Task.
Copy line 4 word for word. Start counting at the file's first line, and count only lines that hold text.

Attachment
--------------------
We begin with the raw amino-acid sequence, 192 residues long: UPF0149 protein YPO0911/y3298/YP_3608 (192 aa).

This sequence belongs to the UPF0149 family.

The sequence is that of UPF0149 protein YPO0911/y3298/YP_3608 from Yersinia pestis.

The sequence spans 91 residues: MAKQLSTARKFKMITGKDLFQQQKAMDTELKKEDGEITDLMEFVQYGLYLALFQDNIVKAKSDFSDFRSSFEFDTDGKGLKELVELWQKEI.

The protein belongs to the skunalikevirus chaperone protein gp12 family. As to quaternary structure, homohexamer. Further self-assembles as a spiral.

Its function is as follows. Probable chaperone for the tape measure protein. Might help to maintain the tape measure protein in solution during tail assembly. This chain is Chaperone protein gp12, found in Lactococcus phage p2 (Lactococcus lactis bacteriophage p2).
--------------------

The sequence spans 91 residues: MAKQLSTARKFKMITGKDLFQQQKAMDTELKKEDGEITDLMEFVQYGLYLALFQDNIVKAKSDFSDFRSSFEFDTDGKGLKELVELWQKEI.